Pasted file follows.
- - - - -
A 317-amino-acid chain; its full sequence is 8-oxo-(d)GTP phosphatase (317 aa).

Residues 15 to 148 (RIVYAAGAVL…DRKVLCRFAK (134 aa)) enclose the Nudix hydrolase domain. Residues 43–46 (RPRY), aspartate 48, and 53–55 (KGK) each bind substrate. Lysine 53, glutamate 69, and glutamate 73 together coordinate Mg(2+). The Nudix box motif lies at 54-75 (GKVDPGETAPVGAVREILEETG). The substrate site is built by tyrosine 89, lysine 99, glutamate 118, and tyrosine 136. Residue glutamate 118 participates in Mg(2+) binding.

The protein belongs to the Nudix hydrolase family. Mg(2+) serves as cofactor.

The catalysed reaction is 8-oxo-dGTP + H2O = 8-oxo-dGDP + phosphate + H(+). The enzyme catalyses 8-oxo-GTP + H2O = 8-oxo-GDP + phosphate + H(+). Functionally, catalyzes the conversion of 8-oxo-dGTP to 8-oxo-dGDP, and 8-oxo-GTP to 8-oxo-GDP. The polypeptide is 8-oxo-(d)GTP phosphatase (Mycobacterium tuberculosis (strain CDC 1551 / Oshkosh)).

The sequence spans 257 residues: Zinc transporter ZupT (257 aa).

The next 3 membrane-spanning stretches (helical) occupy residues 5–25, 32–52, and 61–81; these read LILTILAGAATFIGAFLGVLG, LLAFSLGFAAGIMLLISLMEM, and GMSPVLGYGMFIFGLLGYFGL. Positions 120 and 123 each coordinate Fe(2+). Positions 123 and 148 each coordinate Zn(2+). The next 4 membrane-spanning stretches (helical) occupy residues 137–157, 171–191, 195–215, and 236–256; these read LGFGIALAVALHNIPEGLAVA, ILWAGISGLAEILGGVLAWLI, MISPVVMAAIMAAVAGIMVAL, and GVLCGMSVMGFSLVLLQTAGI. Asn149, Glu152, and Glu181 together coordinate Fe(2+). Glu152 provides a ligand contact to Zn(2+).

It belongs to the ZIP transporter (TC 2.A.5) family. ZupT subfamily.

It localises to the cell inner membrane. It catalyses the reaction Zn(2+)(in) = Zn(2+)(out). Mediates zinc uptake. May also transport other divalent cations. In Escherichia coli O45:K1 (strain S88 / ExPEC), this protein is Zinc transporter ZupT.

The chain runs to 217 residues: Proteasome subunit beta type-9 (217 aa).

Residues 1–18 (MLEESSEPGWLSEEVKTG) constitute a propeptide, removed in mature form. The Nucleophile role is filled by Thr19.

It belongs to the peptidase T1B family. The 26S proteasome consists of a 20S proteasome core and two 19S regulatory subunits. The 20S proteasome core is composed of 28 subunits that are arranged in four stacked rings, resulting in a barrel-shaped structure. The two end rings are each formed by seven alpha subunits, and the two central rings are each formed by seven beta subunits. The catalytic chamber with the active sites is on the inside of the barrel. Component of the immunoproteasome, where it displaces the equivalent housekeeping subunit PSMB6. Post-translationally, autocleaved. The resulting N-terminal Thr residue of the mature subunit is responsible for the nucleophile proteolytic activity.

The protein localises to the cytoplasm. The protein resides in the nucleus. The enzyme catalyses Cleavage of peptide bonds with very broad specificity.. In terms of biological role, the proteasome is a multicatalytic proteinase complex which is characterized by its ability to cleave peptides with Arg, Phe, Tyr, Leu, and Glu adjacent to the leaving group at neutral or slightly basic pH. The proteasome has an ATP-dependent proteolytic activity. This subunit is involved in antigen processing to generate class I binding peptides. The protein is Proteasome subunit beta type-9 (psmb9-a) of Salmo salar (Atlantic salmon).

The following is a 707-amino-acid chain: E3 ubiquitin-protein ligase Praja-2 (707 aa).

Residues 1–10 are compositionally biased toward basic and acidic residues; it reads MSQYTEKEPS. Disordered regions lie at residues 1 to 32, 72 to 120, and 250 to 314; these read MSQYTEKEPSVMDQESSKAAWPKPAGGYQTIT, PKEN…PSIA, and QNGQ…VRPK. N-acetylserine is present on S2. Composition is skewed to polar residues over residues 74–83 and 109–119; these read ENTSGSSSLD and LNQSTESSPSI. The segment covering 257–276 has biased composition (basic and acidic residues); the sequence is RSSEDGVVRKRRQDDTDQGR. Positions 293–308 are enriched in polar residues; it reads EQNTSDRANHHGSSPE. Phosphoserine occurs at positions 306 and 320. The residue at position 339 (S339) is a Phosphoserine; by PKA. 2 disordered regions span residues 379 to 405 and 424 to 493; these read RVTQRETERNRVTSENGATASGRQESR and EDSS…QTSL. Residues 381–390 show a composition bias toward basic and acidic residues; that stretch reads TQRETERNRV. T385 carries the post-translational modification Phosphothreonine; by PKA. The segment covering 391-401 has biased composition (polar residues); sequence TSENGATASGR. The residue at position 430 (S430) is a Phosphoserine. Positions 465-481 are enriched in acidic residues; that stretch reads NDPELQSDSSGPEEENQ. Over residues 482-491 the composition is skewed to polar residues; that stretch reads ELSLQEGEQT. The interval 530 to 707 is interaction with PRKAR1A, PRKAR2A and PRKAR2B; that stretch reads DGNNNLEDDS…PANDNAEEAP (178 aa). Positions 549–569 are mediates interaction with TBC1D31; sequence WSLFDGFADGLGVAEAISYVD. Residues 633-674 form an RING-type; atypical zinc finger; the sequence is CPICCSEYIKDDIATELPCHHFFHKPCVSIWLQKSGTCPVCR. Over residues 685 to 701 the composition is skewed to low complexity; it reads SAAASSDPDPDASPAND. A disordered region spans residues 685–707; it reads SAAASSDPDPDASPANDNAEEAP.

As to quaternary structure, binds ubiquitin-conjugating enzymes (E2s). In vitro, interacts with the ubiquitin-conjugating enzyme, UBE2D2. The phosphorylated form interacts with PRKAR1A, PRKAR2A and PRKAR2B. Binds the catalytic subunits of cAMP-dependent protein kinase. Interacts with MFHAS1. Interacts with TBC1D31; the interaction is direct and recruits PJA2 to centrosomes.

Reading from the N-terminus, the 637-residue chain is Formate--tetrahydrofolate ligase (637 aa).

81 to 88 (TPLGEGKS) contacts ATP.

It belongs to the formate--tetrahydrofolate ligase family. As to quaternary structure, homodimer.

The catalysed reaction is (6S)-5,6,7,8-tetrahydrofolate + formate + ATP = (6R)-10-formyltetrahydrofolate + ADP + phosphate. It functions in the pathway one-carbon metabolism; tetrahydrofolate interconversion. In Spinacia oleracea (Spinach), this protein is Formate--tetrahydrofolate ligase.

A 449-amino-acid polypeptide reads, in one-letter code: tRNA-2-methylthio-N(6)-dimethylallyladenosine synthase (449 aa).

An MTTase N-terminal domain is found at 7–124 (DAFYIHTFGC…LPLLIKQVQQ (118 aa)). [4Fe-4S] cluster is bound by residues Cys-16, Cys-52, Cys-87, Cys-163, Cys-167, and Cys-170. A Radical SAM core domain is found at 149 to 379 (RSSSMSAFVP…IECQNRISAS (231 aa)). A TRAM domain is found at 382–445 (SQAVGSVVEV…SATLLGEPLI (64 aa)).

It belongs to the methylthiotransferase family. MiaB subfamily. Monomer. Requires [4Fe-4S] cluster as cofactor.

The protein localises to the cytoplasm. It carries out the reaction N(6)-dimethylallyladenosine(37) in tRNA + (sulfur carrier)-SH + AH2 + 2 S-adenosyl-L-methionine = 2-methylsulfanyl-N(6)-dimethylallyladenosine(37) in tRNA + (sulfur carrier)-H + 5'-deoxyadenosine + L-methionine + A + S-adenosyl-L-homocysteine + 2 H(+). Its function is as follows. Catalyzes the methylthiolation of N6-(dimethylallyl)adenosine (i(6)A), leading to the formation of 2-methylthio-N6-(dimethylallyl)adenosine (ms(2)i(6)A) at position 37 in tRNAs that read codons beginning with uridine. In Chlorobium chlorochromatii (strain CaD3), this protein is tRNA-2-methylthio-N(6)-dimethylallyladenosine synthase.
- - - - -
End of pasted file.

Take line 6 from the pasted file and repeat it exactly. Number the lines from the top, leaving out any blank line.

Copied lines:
The next 3 membrane-spanning stretches (helical) occupy residues 5–25, 32–52, and 61–81; these read LILTILAGAATFIGAFLGVLG, LLAFSLGFAAGIMLLISLMEM, and GMSPVLGYGMFIFGLLGYFGL. Positions 120 and 123 each coordinate Fe(2+). Positions 123 and 148 each coordinate Zn(2+). The next 4 membrane-spanning stretches (helical) occupy residues 137–157, 171–191, 195–215, and 236–256; these read LGFGIALAVALHNIPEGLAVA, ILWAGISGLAEILGGVLAWLI, MISPVVMAAIMAAVAGIMVAL, and GVLCGMSVMGFSLVLLQTAGI. Asn149, Glu152, and Glu181 together coordinate Fe(2+). Glu152 provides a ligand contact to Zn(2+).